The boom years saw trend after trend emerge and followed and so too in our kitchens. In the decadent world of patisserie, cupcakes, macaroons and whoopie pies filled bakery windows dressed up in an array of extravagant colours to tempt us. More recently in the world of home design and decor we are seeing a move away from the stark and modern and return to the kitsch, cosy and warm sending stylists in search of the homely and vintage and quite often reclaiming what is old and transforming it into something new.
The latest edition of Red Magazine (my lifestyle bible) heralds the “Return of a classic. Bite-sized puffs of pastry, smooth pastry cream and a drizzle of chocolate sauce…Profiteroles are back on our dinner-party menu.” Likewise in the current edition of BBC Good Food Magazine profiteroles are treated to a one-page spread. There is a temptation when let loose in the kitchen to mix things up a bit, perhaps add a splash of brandy or Baileys to the cream or morph the sauce into something with more of a toffee persuasion. I would say no, it’s time to take a step back, hold off on the flourishes and let them be. Simple, classic and very, very good.
In making the profiteroles I had three recipes in front of me to choose from and decided to turn to the oldest ‘McDonnells second Good Food Cook Book’ printed in 1980. That was until it came to the baking instructions. The McDonnells book said to turn down the temperature half way through cooking but the magazines said to turn it up so I went with the majority on that instruction and turned it up.
Profiterole Shells – Choux Pastry
You will need:
Preheat the oven to 200C/Gas Mark 6. Line 2 or 3 baking trays with parchment paper.
Sift the flour into a bowl.
Place the butter in a saucepan with the water and put it on the hob to melt. Once melted bring to the boil and take it off the heat.
Stir the water and butter in the saucepan with a wooden spoon in one hand as you add in the flour with the other hand beating continuously until smooth.
At this stage you should have a smooth soft pastry ball.
Leave to cool for 5 minutes.
Lightly beat the two eggs in a bowl.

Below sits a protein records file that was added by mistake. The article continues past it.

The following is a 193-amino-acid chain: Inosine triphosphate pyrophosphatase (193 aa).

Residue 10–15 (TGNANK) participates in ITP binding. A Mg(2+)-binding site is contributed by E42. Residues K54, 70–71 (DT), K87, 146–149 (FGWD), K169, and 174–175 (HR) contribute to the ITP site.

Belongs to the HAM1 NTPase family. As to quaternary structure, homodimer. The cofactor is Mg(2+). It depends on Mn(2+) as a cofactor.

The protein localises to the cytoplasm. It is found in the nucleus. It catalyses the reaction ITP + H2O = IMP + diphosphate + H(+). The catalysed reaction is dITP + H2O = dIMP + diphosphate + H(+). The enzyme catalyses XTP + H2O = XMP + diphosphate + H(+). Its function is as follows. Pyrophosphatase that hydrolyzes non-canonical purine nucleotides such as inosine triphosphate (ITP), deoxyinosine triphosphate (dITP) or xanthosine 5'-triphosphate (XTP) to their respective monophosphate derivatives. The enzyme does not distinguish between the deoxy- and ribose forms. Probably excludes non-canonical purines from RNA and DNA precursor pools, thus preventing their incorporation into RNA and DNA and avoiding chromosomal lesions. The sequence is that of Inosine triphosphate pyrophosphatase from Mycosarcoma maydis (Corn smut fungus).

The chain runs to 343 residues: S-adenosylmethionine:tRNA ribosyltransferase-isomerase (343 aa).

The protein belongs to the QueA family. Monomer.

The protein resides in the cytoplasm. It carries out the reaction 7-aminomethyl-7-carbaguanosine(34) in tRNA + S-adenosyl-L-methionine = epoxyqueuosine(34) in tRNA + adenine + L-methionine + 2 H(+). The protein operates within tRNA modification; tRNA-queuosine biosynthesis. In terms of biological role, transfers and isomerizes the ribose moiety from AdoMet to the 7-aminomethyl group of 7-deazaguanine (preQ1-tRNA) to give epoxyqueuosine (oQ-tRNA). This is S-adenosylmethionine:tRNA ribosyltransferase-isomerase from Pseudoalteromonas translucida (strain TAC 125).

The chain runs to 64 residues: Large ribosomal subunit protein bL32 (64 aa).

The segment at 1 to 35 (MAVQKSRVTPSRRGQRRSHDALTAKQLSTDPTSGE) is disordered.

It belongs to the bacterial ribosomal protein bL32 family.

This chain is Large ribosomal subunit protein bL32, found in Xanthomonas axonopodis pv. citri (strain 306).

Add one third of the egg to the pastry and beat with a wooden spoon. It will seem to separate and collapse but keep beating until it begins to stiffen up again.
Add the next third of egg and again beat until the pastry is back to a stiffened mixture and do the same with the remaining egg.
Spoon small blobs of the pastry onto the baking sheets, spaced well apart. Use no more than half a tablespoon and you should get 18 -20 small profiteroles out of this quantity.
Place in the oven and bake at this temperature for 15 minutes, then raise the temperature to 220/Gas Mark 7 for 10 minutes.
As soon as they are out of the oven cut a slit in the side to release the steam, otherwise they will collapse. Allow to cool on wire rack.
When it came to this stage and I looked at the list of ingredients and was tempted to say skip that and use whipped cream with a little icing sugar instead. If time is pressing you can do that and they will be delicious but not as creamy and filling as with the pastry cream. I think this should really be called a pastry custard.
You will need
Half tsp vanilla extract
40g caster sugar
150ml whipping cream
Bring the milk and vanilla extract to the boil in a saucepan and take off the heat.
Use an electric mixer to cream together the eggs, caster sugar and flour.
Gradually add the hot vanilla milk into the egg, sugar and flour in the electric mixer.
Add in the butter.
Pour the mixture back into the saucepan and bring back to the boil stirring continuously to form smooth thick custard like cream. Do not allow to stick to bottom of pan.
Pour the pastry cream into a bowl and sprinkle the top with caster sugar to prevent a skin forming.
Once the pastry cream is cool, beat the whipping cream until beginning to stiffen and then fold this in with a spoon.
You will need:
100g dark chocolate (70%+)
150 ml water
50g caster sugar
Break the chocolate into pieces and melt in a saucepan with the water.
Keeping the saucepan on the heat stir in the sugar until dissolved, mixing well.
Simmer the sauce for 10 minutes until thick and glossy but still a drizzling consistency – keep stirring occasionally as it simmers.
To assemble the profiteroles fill the choux pastry shells with the pastry cream using either a piping bag or a teaspoon and then stack them together before drizzling generously with the chocolate sauce. Enjoy!
In order to test the profiteroles we had to break lent last Sunday – oh the sacrafices! Generally there is a ban on sweet things until Easter and I think it’s ok to break it on the odd Sunday and Patrick’s Day (the cheesecake yesterday shall not be mentioned). I’m back on track now however and will try to come up with something healthy and tasty to balance out the blog pages later in the week.
Til next time, Sheila.